Iran’s foreign minister will seek support for key European investment deals when he visits Brussels Tuesday on the final leg of a whistlestop tour to shore up support for the 2015 landmark nuclear deal.
Mohammad Javad Zarif said he was looking to see if the remaining backers of the Iran nuclear accord could “guarantee Iran’s benefits” following the decision of United States President Donald Trump to pull out of the agreement.
Mr Zarif is likely to seek assurances on European investments and the fate of a troubled 100-aircraft Airbus order following the US decision to reinstate sanctions on the Islamic Republic, said analysts.
He will meet with Federica Mogherini, the EU foreign policy chief and the foreign ministers of the UK, Germany and France. The group is expected to demonstrate strong support for the accord, but the ability of the European officials to provide tangible economic benefits will be harder, said analysts.
“They will come out swinging to provide Iran with moral and psychological support and demonstrate EU defiance against president Trump’s unilateralism,” said Dr Sanam Vakil, an associate fellow at the foreign affairs think tank Chatham House. “I’m not sure how much tangible economic support they will be able to provide. It’s hard to compel private companies to do business and risk sanctions.”
The leaders of the three leading European nations had all sought to convince Mr Trump to stick to the agreement struck under the Obama administration, saying that it was the best way of preventing Iran from developing nuclear weapons.
Their failure to convince President Trump will see the US reimpose sanctions and put European businesses under pressure to wind up their links with the country.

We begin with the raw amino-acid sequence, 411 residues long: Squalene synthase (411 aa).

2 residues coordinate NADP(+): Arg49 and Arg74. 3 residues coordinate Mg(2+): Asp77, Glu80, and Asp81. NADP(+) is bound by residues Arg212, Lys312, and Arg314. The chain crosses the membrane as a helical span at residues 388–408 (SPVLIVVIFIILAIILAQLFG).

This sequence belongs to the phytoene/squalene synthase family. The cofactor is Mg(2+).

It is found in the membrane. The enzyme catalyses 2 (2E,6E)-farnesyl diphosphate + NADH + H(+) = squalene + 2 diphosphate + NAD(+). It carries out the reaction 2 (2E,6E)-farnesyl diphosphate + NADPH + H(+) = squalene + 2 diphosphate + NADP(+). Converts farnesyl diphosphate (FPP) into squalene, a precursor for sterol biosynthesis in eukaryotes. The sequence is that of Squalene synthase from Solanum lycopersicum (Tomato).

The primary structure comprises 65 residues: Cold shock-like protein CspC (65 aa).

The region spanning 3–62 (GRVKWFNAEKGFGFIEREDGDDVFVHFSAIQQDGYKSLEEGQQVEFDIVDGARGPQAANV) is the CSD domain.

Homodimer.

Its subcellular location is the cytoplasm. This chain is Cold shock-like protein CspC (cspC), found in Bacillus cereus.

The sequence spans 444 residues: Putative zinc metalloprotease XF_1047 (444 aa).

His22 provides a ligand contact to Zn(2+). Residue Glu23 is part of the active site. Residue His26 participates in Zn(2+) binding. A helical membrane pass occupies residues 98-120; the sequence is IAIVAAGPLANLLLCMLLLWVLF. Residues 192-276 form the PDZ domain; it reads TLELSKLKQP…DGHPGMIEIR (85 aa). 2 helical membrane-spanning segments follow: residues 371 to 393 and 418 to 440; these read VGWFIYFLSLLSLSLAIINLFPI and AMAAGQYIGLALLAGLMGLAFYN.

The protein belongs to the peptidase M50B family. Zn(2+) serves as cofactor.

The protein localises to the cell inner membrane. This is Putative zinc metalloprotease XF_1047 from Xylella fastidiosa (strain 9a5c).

Amid conflicting messages from the US administration, national security adviser John Bolton said that sanctions on European businesses were “possible” while secretary of state Mike Pompeo struck a more conciliatory note on Sunday, suggesting that the US and its allies could strike a new deal.
Britain’s foreign minister Boris Johnson said that he will discuss ways to protect companies doing business with Iran during the meeting with his European counterparts on Tuesday before Mr Zarif joined the talks.
“We are going to have a conversation about what we can do to help UK firms, European firms have some confidence that they can still do business,” he said.
Despite the 2015 deal loosened controls on European investment in Iran, many companies remained unable to invest because of the political uncertainty and the tighter restrictions still in place in the United States.
German companies had successfully invested by conducting its business in euros through a state-owned regional banking network without connections to the US system.
UK businesses had lagged as banks had balked at the cost of research to ensure money wasn’t being channelled to sanctioned individuals, or concerned at being left with failed investments in the event of sanctions being re-imposed.
“The banks didn’t want to be left holding the baby,” said Nigel Kushner a sanctions specialist and chief executive of British law firm W Legal. “And it’s gone exactly the way they were worried it would go.”
The extent that European trade could continue to work with non-US linked banks to invest in Iran is unclear, said Maya Lester, a British barrister and expert on sanctions legislation. “The general mood music is that it’s going to be very difficult," she said.
The accord had provided Tehran with relief from sanctions in return for curbs on its nuclear programme. Mr Trump pulled out of the accord on May 8, saying that Iran had violated the spirit of the deal by financing militant activity in the Middle East and by continuing to test ballistic missiles.
Mr Zarif wrote on Monday that he had “good and substantive meetings” with his counterparts in Russia and China as he sought to preserve what he said was a “unique achievement of diplomacy” during the first legs of his tour of key capitals.
He said that Russia had confirmed its readiness to respect the deal following a meeting with Sergei Lavrov in Moscow, and that the two countries would do everything they could to save the landmark deal.